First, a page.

Loveland’s parking garage: from ‘done deal’ to ‘dead’

Rally in Loveland to oppose new parking garage

Citing the lack of funding, Loveland’s City Council voted unanimously on May 9th to shelve the controversial two-story, 275-car parking garage slated to be built in the city’s historic district. Loveland residents and environmentalists from across the region opposed the project due to lack of public input, lack of environmental studies, lack of parking data to support its construction, and lack of information about the garage’s financial burden on Loveland taxpayers. Sierra Club members and Loveland residents actively fought the garage’s construction.

Due to the controversy over the garage, articles and interviews appeared in the Cincinnati Enquirer, Loveland Magazine, and the Loveland Herald. The “Eye on Loveland” podcast also covered the controversy surrounding the garage’s construction. Opponents held a large public rally in front of city hall which was covered by WCPO. Opponents wrote letters to the Economic Development Administration against federal funding for the project. Opponents gave multiple speeches at city council meetings outlining major issues with the garage proposal and offering multiple parking options that would be cheaper, less intrusive and less damaging to the environment. Opponents collected well over 200 signatures against the garage online and in person.

Among the issues was Loveland Mayor Kathy Bailey’s refusal to allow a referendum providing residents the opportunity to vote on the garage. Another major issue was the garage’s environmental impact that was ignored by Loveland city planners and city council. Loveland supplied inaccurate and untrue information to the Ohio Department of Natural Resources regarding environmental impacts. As a result, the ODNR conducted their own environmental survey and then provided Loveland with a list of recommendations for protecting the environment if construction were to go ahead.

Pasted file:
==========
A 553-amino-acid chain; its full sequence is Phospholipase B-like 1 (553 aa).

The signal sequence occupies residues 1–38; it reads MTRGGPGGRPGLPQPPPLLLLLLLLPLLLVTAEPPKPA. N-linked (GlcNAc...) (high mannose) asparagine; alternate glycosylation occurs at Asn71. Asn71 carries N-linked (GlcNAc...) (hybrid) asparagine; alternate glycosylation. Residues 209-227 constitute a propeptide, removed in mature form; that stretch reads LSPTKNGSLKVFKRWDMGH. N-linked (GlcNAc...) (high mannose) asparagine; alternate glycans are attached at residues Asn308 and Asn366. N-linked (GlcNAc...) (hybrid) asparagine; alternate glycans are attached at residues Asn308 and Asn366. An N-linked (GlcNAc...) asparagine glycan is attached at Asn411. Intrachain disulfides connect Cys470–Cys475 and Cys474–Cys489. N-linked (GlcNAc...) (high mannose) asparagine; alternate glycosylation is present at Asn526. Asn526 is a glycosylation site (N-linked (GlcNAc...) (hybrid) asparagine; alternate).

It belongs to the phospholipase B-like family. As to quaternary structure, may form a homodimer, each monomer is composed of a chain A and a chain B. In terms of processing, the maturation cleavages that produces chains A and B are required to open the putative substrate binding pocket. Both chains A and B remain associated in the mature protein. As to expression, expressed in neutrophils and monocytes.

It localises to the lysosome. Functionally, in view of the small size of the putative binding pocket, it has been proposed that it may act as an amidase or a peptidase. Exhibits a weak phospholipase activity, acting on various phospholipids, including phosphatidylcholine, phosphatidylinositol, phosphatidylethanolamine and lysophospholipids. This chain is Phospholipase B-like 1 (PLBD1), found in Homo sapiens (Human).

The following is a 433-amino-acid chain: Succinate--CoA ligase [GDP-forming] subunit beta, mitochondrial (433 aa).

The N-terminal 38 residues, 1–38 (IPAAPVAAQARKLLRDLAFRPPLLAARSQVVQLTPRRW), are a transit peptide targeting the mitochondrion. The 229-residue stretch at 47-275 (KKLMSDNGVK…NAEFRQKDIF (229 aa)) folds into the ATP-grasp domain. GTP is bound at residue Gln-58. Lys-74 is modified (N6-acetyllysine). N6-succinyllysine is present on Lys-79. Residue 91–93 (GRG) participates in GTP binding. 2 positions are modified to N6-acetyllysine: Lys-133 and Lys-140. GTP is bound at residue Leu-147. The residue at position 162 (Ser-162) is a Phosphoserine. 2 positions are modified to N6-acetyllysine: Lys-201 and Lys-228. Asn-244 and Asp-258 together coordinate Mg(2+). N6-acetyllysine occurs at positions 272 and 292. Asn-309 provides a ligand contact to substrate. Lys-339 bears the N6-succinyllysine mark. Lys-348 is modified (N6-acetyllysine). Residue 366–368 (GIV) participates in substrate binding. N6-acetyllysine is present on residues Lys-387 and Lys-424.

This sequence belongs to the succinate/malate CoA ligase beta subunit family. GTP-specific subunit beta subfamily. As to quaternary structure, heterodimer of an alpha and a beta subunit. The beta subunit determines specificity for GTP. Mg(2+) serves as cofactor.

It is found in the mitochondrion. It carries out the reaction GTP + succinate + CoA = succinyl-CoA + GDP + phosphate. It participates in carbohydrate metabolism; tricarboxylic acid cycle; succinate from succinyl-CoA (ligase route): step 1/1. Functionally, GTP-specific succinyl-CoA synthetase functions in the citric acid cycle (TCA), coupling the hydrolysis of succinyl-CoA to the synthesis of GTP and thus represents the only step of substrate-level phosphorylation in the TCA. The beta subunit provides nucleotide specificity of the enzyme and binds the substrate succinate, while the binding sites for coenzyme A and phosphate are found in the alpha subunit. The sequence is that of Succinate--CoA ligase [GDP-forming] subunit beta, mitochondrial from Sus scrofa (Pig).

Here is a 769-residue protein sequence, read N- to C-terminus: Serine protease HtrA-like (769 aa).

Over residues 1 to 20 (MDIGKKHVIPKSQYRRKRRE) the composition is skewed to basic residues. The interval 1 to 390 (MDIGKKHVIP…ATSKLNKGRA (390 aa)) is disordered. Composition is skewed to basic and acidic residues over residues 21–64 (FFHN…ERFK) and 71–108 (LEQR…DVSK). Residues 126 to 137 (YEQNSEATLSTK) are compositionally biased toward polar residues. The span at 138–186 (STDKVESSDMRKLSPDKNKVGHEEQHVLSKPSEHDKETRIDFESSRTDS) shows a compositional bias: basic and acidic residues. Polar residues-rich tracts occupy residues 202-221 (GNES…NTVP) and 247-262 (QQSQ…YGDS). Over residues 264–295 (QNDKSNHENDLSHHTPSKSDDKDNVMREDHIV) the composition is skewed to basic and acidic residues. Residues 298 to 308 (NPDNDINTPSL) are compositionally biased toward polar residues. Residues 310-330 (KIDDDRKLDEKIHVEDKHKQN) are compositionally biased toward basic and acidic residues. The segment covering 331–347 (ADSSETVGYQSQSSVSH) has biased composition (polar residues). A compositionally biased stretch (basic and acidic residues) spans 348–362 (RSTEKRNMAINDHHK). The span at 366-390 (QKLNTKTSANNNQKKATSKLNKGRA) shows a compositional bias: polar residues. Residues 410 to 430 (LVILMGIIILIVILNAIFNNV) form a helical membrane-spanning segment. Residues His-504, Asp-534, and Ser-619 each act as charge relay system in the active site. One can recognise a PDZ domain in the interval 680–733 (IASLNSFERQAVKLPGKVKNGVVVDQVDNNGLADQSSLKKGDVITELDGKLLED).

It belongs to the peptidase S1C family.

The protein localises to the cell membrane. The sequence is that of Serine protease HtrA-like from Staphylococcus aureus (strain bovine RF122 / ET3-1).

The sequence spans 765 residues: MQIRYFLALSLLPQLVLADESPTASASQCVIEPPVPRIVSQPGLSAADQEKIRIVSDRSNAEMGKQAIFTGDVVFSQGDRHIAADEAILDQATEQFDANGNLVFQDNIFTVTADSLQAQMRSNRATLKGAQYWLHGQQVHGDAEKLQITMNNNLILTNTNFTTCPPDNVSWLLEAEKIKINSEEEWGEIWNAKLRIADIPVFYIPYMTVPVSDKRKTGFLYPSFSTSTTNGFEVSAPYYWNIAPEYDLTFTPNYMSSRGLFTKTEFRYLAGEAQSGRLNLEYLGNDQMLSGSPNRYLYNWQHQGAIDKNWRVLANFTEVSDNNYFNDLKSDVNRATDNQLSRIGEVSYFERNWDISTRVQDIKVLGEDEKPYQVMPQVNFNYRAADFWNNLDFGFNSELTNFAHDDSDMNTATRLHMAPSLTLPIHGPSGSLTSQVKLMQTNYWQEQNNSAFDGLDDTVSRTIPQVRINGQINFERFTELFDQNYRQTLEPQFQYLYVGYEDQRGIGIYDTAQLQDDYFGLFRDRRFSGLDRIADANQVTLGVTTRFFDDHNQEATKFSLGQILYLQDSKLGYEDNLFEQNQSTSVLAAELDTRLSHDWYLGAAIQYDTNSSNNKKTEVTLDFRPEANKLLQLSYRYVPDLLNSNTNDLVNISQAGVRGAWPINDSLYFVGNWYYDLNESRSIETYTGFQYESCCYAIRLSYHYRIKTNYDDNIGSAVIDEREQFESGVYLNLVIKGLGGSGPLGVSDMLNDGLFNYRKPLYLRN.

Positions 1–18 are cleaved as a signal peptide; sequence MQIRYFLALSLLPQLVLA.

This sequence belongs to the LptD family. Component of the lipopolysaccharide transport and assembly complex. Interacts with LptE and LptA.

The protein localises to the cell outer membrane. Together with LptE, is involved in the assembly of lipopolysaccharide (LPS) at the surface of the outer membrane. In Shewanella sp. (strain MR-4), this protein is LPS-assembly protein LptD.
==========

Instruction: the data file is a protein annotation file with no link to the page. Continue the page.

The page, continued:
The cost of the garage was another major factor. The city never supplied information on what it would cost Loveland’s taxpayers to build and to maintain the garage. Nor were the downtown businesses asked to help with the cost. The burden and the debt would be on taxpayers alone – and they weren’t given the chance to provide their opinions or to vote on the garage.

The Sierra Club’s Miami Group provided necessary guidance and support throughout the 18-month fight against the garage. Working together, Loveland residents, Sierra Club Miami Group, and the Citizens for Rights of the Ohio River Watershed brought wide-spread awareness to an ill-planned, expensive, environmentally damaging construction project. As a result, a project that many thought was a “done deal” is now “dead”. This successful outcome could serve as a blueprint for other communities facing similar challenges from a city council that refuses to listen to public opinion or common sense and turns a blind eye to environmental impacts.

Instead of building a multi-million-dollar garage, Loveland will now build a surface parking lot on the same footprint as the garage – a space the size of a football field. While this “solution” still poses multiple problems and issues, a surface parking lot will be easier to remove in the future.

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